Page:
Essential might be in trouble. For starters, its PH-1 flagship phone is not selling well. Only 5,000 of them have been sold thus far, several reports said late September. But apart from market underperformance, Essential now has to deal with a lawsuit.
Keyssa, a startup focusing on wireless data transmission, is suing Essential for trade secret theft.
Essential Might Have Stolen Trade Secrets
Keyssa, which is backed by iPod creator Tony Fadell, filed a lawsuit Monday, Oct. 16, in a U.S. federal court in San Francisco, as Reuters reports. Since 2009, Keyssa has been developing a chip for mobile phones that enable large data transfers without the use of wires or Wi-Fi connectivity.
The company claims it had been talking with Essential for 10 months and agreed to provide the technology behind the phone's planned connectivity features that'll enable integration with various accessories and smart home devices.
Had things not fallen through, Keyssa would have been responsible for equipping the phones with a small microchip that enables low-frequency data transfers to using crowded Wi-Fi and Bluetooth connections.
Essential Lawsuit: Here's What Happened
Essential ultimately went with a chip from SiBEAM, which is Keyssa's competitor. Essential is now using SiBEAM's chip to accomplish its grand vision of making the Essential Phone "talk to" different accessories and connected devices without the user having to do anything complicated to enable this integration process.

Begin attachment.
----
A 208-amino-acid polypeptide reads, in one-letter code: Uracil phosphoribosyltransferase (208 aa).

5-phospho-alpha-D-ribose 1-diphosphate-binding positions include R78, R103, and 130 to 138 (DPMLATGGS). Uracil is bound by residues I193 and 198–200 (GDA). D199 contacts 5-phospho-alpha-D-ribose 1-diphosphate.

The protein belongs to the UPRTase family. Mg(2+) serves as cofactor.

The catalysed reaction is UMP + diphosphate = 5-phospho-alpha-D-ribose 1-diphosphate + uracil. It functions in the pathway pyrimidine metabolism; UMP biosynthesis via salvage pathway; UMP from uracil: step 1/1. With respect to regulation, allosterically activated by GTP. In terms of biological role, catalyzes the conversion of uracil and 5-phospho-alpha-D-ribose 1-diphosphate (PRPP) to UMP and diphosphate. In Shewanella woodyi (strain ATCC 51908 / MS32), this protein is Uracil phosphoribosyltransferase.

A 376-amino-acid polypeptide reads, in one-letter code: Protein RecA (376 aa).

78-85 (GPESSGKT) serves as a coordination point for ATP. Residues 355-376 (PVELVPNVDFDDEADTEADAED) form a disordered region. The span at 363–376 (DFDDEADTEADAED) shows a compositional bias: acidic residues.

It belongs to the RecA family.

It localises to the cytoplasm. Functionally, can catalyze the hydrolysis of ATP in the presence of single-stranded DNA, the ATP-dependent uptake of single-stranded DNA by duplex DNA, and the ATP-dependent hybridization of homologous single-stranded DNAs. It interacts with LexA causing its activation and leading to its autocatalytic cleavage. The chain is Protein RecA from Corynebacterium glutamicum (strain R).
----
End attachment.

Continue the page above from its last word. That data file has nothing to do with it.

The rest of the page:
An example of that exists in the form of Essential's 360-degree camera and dock, both of which attach to the Essential Phone via magnetic sensors and wireless technology. More accessories are planned.
Keyssa claims Essential stole its proprietary wireless technology and that despite using a different chip, the final Essential Phone design incorporates many Keyssa-developed techniques to make sure wireless connectors function properly on a smartphone, including the design of the antenna and the testing methods used during the manufacturing phase.
Keyssa says its meetings with Essential were protected with nondisclosure agreements and that information shared during these discussions were trade secrets — trade secrets Essential used to develop its own products. But because of the NDAs, Essential was technically barred from taking those trade secrets and using it for commercial purposes.
"We are pursuing this action because our attempts to resolve this matter through discussions with Essential have not been successful," Keyssa told Reuters.
Essential has yet to comment on the matter, but it's worth noting that Android cofounder Andy Rubin, the company's CEO, wasn't named in the lawsuit.
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